Understanding Python Lists

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Lists are a special variable type that allows us to hold many elements within a single variable name. This allows us to easily access and manipulate sets of data, instead of just single pieces of data. To get started, let’s take a look as an example of how we can create a list in Python.

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A basic Python list

Here we create a list, and we give it three strings of text, done by writing list_example = [“Test”,Test2”,”Test3”]. Once this is done, we print the items that are in the list. You’ll notice that the prints have square brackets with numbers inside of them. This indicates which item in the list we are wanting to access. List_example[0] would be the first element in the list (Test1), list_example[1] would be the second element, and so on. To better understand exactly how our list is being stored, take a look at the diagram below.

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A diagram of list storage

You can see that each item is separated by index. We start at index 0, and increment by 1 for each item that is in the list. For most concepts related to programming, we start counting at 0 by convention, so this is something to make sure to be aware of. From this short example, we see how we can create a list and access elements inside of the list. We can also add elements to the list using a method call append.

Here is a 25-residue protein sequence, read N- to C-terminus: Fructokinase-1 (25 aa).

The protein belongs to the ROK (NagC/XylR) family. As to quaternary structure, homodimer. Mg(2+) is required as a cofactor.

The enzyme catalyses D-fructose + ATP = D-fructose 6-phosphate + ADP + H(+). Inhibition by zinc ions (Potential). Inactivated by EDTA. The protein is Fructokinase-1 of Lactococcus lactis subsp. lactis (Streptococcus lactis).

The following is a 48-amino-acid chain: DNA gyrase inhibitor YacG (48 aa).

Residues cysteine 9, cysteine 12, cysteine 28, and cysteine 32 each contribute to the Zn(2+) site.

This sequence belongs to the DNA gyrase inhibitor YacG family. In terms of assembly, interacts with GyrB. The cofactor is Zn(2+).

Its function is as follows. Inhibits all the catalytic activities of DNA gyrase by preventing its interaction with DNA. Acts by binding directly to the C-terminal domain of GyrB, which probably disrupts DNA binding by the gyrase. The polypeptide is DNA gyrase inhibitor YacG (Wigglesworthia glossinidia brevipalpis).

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Example of list appends

In this example, we declare an empty list, and ask the user for three inputs to be appended to the list. After this, we print the three inputs that were provided. Note that the first input will be displayed first, since the first input will be placed at the first index of the list.

If we want to alter an element at a given index, we can reference it directly using its index, similar to how we are printing the values.

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List modifications

In this example, we create a list with three elements, 1,2,3. We then replace the value at the first index with the number 5 and output the result. After changing the value at index 0, we would have a list with values 5,2,3. We can also reference elements from the opposite end of the list using negative numbers. For instance, list_example[-1] would give us a value of 3, since index -1 would be the last element in the list.

With this information, you now have a basic understanding of how lists work in Python. Lists can be applied in a number of different ways, and are especially helpful when combined with repetition structures such as loops.

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